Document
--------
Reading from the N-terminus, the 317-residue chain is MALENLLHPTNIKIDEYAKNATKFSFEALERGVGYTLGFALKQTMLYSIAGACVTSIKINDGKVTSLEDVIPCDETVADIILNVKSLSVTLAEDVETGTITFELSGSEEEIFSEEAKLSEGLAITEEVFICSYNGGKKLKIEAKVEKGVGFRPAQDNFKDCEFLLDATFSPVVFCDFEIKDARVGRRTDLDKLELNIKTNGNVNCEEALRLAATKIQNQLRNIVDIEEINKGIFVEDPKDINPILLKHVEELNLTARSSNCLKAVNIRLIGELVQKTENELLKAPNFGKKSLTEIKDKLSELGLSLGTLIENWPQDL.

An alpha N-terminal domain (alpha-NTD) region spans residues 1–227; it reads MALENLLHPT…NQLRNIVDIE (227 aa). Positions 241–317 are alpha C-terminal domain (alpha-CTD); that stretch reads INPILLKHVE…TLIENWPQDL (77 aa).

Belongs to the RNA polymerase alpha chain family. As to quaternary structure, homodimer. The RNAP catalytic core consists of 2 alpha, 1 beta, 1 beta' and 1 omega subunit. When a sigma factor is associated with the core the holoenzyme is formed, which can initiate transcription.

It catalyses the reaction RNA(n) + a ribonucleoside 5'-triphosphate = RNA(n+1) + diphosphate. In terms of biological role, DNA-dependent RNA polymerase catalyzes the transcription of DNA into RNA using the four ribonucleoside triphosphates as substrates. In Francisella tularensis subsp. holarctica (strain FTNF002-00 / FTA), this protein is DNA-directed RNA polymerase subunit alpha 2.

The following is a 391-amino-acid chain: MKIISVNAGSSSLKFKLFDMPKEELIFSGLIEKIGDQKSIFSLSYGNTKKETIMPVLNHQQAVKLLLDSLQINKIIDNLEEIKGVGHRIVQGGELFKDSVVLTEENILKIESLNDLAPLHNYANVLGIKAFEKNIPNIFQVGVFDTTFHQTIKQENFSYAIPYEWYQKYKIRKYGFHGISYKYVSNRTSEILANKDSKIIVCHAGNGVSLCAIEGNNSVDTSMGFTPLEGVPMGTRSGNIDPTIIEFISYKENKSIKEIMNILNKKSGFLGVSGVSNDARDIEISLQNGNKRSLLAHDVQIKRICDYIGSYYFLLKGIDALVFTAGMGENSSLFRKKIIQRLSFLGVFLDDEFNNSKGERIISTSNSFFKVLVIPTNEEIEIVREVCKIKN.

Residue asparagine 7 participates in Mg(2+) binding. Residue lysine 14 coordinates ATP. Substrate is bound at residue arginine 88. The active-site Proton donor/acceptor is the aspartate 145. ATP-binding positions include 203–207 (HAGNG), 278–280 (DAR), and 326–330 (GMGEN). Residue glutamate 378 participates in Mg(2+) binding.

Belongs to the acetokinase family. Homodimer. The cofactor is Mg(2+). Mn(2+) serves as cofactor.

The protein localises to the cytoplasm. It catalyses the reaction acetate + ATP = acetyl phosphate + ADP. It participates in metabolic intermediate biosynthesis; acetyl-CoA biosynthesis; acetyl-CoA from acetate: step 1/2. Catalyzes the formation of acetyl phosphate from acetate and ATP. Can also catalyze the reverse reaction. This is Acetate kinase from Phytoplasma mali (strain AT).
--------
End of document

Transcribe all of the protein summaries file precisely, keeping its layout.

Reading from the N-terminus, the 317-residue chain is MALENLLHPTNIKIDEYAKNATKFSFEALERGVGYTLGFALKQTMLYSIAGACVTSIKINDGKVTSLEDVIPCDETVADIILNVKSLSVTLAEDVETGTITFELSGSEEEIFSEEAKLSEGLAITEEVFICSYNGGKKLKIEAKVEKGVGFRPAQDNFKDCEFLLDATFSPVVFCDFEIKDARVGRRTDLDKLELNIKTNGNVNCEEALRLAATKIQNQLRNIVDIEEINKGIFVEDPKDINPILLKHVEELNLTARSSNCLKAVNIRLIGELVQKTENELLKAPNFGKKSLTEIKDKLSELGLSLGTLIENWPQDL.

An alpha N-terminal domain (alpha-NTD) region spans residues 1–227; it reads MALENLLHPT…NQLRNIVDIE (227 aa). Positions 241–317 are alpha C-terminal domain (alpha-CTD); that stretch reads INPILLKHVE…TLIENWPQDL (77 aa).

Belongs to the RNA polymerase alpha chain family. As to quaternary structure, homodimer. The RNAP catalytic core consists of 2 alpha, 1 beta, 1 beta' and 1 omega subunit. When a sigma factor is associated with the core the holoenzyme is formed, which can initiate transcription.

It catalyses the reaction RNA(n) + a ribonucleoside 5'-triphosphate = RNA(n+1) + diphosphate. In terms of biological role, DNA-dependent RNA polymerase catalyzes the transcription of DNA into RNA using the four ribonucleoside triphosphates as substrates. In Francisella tularensis subsp. holarctica (strain FTNF002-00 / FTA), this protein is DNA-directed RNA polymerase subunit alpha 2.

The following is a 391-amino-acid chain: MKIISVNAGSSSLKFKLFDMPKEELIFSGLIEKIGDQKSIFSLSYGNTKKETIMPVLNHQQAVKLLLDSLQINKIIDNLEEIKGVGHRIVQGGELFKDSVVLTEENILKIESLNDLAPLHNYANVLGIKAFEKNIPNIFQVGVFDTTFHQTIKQENFSYAIPYEWYQKYKIRKYGFHGISYKYVSNRTSEILANKDSKIIVCHAGNGVSLCAIEGNNSVDTSMGFTPLEGVPMGTRSGNIDPTIIEFISYKENKSIKEIMNILNKKSGFLGVSGVSNDARDIEISLQNGNKRSLLAHDVQIKRICDYIGSYYFLLKGIDALVFTAGMGENSSLFRKKIIQRLSFLGVFLDDEFNNSKGERIISTSNSFFKVLVIPTNEEIEIVREVCKIKN.

Residue asparagine 7 participates in Mg(2+) binding. Residue lysine 14 coordinates ATP. Substrate is bound at residue arginine 88. The active-site Proton donor/acceptor is the aspartate 145. ATP-binding positions include 203–207 (HAGNG), 278–280 (DAR), and 326–330 (GMGEN). Residue glutamate 378 participates in Mg(2+) binding.

Belongs to the acetokinase family. Homodimer. The cofactor is Mg(2+). Mn(2+) serves as cofactor.

The protein localises to the cytoplasm. It catalyses the reaction acetate + ATP = acetyl phosphate + ADP. It participates in metabolic intermediate biosynthesis; acetyl-CoA biosynthesis; acetyl-CoA from acetate: step 1/2. Catalyzes the formation of acetyl phosphate from acetate and ATP. Can also catalyze the reverse reaction. This is Acetate kinase from Phytoplasma mali (strain AT).